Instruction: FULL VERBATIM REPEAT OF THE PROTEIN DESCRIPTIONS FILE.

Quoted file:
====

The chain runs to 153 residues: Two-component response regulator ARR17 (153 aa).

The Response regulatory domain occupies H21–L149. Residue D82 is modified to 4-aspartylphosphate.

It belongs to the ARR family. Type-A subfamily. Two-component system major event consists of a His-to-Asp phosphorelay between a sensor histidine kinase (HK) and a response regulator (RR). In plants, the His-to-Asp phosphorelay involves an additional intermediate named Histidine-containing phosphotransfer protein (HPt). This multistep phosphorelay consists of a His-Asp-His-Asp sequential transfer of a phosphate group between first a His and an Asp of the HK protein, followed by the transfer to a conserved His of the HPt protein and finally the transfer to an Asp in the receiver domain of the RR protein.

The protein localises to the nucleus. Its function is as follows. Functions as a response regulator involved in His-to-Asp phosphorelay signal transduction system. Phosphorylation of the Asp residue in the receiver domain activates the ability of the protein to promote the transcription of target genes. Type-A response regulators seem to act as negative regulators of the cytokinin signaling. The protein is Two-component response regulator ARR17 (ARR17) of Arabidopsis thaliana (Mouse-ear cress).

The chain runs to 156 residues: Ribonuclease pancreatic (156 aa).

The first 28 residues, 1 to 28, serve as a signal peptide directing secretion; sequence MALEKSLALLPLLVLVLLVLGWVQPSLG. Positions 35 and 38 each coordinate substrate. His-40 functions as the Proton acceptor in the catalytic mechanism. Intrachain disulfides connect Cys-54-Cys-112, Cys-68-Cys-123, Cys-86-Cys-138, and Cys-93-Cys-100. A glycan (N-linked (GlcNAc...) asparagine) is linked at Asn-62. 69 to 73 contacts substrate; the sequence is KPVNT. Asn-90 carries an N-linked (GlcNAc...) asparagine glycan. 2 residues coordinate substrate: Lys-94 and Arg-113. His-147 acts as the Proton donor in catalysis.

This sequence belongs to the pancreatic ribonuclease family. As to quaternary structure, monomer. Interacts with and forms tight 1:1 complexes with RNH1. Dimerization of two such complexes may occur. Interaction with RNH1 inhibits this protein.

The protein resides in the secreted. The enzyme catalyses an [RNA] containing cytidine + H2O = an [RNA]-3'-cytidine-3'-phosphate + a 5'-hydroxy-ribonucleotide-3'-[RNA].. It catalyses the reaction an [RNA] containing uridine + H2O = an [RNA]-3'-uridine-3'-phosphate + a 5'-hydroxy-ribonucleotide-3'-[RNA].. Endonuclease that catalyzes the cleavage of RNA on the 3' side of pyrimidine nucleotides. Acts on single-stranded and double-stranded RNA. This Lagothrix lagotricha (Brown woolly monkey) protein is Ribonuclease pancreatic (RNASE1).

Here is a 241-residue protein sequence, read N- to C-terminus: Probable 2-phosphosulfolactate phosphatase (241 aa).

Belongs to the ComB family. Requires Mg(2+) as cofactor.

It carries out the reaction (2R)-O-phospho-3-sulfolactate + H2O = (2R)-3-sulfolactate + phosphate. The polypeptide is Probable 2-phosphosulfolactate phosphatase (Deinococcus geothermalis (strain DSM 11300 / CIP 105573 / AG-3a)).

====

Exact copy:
The chain runs to 153 residues: Two-component response regulator ARR17 (153 aa).

The Response regulatory domain occupies H21–L149. Residue D82 is modified to 4-aspartylphosphate.

It belongs to the ARR family. Type-A subfamily. Two-component system major event consists of a His-to-Asp phosphorelay between a sensor histidine kinase (HK) and a response regulator (RR). In plants, the His-to-Asp phosphorelay involves an additional intermediate named Histidine-containing phosphotransfer protein (HPt). This multistep phosphorelay consists of a His-Asp-His-Asp sequential transfer of a phosphate group between first a His and an Asp of the HK protein, followed by the transfer to a conserved His of the HPt protein and finally the transfer to an Asp in the receiver domain of the RR protein.

The protein localises to the nucleus. Its function is as follows. Functions as a response regulator involved in His-to-Asp phosphorelay signal transduction system. Phosphorylation of the Asp residue in the receiver domain activates the ability of the protein to promote the transcription of target genes. Type-A response regulators seem to act as negative regulators of the cytokinin signaling. The protein is Two-component response regulator ARR17 (ARR17) of Arabidopsis thaliana (Mouse-ear cress).

The chain runs to 156 residues: Ribonuclease pancreatic (156 aa).

The first 28 residues, 1 to 28, serve as a signal peptide directing secretion; sequence MALEKSLALLPLLVLVLLVLGWVQPSLG. Positions 35 and 38 each coordinate substrate. His-40 functions as the Proton acceptor in the catalytic mechanism. Intrachain disulfides connect Cys-54-Cys-112, Cys-68-Cys-123, Cys-86-Cys-138, and Cys-93-Cys-100. A glycan (N-linked (GlcNAc...) asparagine) is linked at Asn-62. 69 to 73 contacts substrate; the sequence is KPVNT. Asn-90 carries an N-linked (GlcNAc...) asparagine glycan. 2 residues coordinate substrate: Lys-94 and Arg-113. His-147 acts as the Proton donor in catalysis.

This sequence belongs to the pancreatic ribonuclease family. As to quaternary structure, monomer. Interacts with and forms tight 1:1 complexes with RNH1. Dimerization of two such complexes may occur. Interaction with RNH1 inhibits this protein.

The protein resides in the secreted. The enzyme catalyses an [RNA] containing cytidine + H2O = an [RNA]-3'-cytidine-3'-phosphate + a 5'-hydroxy-ribonucleotide-3'-[RNA].. It catalyses the reaction an [RNA] containing uridine + H2O = an [RNA]-3'-uridine-3'-phosphate + a 5'-hydroxy-ribonucleotide-3'-[RNA].. Endonuclease that catalyzes the cleavage of RNA on the 3' side of pyrimidine nucleotides. Acts on single-stranded and double-stranded RNA. This Lagothrix lagotricha (Brown woolly monkey) protein is Ribonuclease pancreatic (RNASE1).

Here is a 241-residue protein sequence, read N- to C-terminus: Probable 2-phosphosulfolactate phosphatase (241 aa).

Belongs to the ComB family. Requires Mg(2+) as cofactor.

It carries out the reaction (2R)-O-phospho-3-sulfolactate + H2O = (2R)-3-sulfolactate + phosphate. The polypeptide is Probable 2-phosphosulfolactate phosphatase (Deinococcus geothermalis (strain DSM 11300 / CIP 105573 / AG-3a)).